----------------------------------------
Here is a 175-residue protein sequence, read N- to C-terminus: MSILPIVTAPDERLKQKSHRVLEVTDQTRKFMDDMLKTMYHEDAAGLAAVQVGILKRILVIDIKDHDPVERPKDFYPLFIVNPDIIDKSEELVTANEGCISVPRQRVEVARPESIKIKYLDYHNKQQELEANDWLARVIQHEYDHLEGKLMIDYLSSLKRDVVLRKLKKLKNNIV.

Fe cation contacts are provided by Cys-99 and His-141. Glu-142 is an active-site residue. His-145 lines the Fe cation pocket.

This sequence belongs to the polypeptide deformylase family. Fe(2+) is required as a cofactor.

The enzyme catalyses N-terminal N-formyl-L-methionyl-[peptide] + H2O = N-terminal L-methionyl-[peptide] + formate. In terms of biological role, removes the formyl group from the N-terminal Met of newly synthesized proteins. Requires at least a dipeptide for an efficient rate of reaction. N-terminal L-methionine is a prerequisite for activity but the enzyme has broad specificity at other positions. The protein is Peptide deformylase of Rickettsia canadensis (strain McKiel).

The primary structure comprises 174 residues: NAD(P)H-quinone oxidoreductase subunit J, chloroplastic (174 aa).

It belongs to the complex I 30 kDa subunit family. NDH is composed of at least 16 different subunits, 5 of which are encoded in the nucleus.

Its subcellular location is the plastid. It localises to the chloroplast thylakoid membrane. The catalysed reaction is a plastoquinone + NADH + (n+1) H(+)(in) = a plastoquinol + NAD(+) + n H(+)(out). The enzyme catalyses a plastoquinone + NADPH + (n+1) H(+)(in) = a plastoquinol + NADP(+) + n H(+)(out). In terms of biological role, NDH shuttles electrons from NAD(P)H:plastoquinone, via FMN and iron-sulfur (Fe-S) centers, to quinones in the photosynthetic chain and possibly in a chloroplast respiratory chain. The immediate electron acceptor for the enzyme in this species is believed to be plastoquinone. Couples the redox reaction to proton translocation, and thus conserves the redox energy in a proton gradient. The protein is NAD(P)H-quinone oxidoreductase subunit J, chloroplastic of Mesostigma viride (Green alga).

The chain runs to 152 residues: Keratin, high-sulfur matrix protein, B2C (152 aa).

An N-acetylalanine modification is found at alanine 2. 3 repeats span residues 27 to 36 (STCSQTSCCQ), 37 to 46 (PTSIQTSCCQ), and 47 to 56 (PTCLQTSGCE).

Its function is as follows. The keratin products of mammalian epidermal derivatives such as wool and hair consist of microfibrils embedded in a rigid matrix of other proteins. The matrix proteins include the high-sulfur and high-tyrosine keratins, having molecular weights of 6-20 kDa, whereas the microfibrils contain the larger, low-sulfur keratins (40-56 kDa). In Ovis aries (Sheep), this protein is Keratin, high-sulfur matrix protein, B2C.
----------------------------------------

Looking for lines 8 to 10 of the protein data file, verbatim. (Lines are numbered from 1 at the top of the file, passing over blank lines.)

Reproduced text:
The chain runs to 152 residues: Keratin, high-sulfur matrix protein, B2C (152 aa).

An N-acetylalanine modification is found at alanine 2. 3 repeats span residues 27 to 36 (STCSQTSCCQ), 37 to 46 (PTSIQTSCCQ), and 47 to 56 (PTCLQTSGCE).

Its function is as follows. The keratin products of mammalian epidermal derivatives such as wool and hair consist of microfibrils embedded in a rigid matrix of other proteins. The matrix proteins include the high-sulfur and high-tyrosine keratins, having molecular weights of 6-20 kDa, whereas the microfibrils contain the larger, low-sulfur keratins (40-56 kDa). In Ovis aries (Sheep), this protein is Keratin, high-sulfur matrix protein, B2C.